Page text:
Wednesday, May 20, 2015
Orson Welles' "The Stranger", Evolution of Noir
22nd MAY 8:00 PM - THE STRANGER (1946): A small-town schoolteacher suspects her new husband may be an escaped Nazi war criminal. Director: Orson Welles. Cast: Edward G. Robinson, Loretta Young, Orson Welles. BW-95 mins Source: www.tcm.com
When neo-noir flourished in the 1970s, the movement emerged--fully formed as a genre--from its black-and-white cocoon. According to filmmaker Paul Schrader, noir began with The Maltese Falcon and ended with Orson Welles's Touch of Evil. He'd add that it was largely an American movement that applied certain stylistic (high contrast lighting, voice over narration, non-linear storytelling) and thematic (existentialism, the cruel mechanizations of fate, amour fou) elements in genres ranging from melodramas to detective films. Another film scholar might add that directors like Fritz Lang and Billy Wilder never described their films as being "noir." They thought they were making thrillers. Film noir? That's a term the French critics applied retroactively. This video essay series takes the fairly provocative stance that film noir became a genre.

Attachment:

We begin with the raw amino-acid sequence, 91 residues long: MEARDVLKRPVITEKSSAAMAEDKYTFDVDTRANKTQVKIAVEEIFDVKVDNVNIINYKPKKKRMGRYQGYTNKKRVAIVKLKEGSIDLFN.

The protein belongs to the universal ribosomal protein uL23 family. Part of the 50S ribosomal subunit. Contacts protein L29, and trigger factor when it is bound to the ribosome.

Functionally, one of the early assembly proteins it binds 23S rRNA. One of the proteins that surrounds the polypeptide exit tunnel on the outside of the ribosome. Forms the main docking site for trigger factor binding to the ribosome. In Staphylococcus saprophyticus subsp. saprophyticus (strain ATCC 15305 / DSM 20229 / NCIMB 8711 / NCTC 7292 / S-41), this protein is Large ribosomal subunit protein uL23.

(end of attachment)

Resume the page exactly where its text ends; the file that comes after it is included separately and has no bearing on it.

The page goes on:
Ace In The Hole, Bob Le Flambeur, Breathless, Shoot The Piano Player, Chinatown, Who Framed Roger Rabbit, Pulp Fiction, Sin City, Drive. Source: blogs.indiewire.com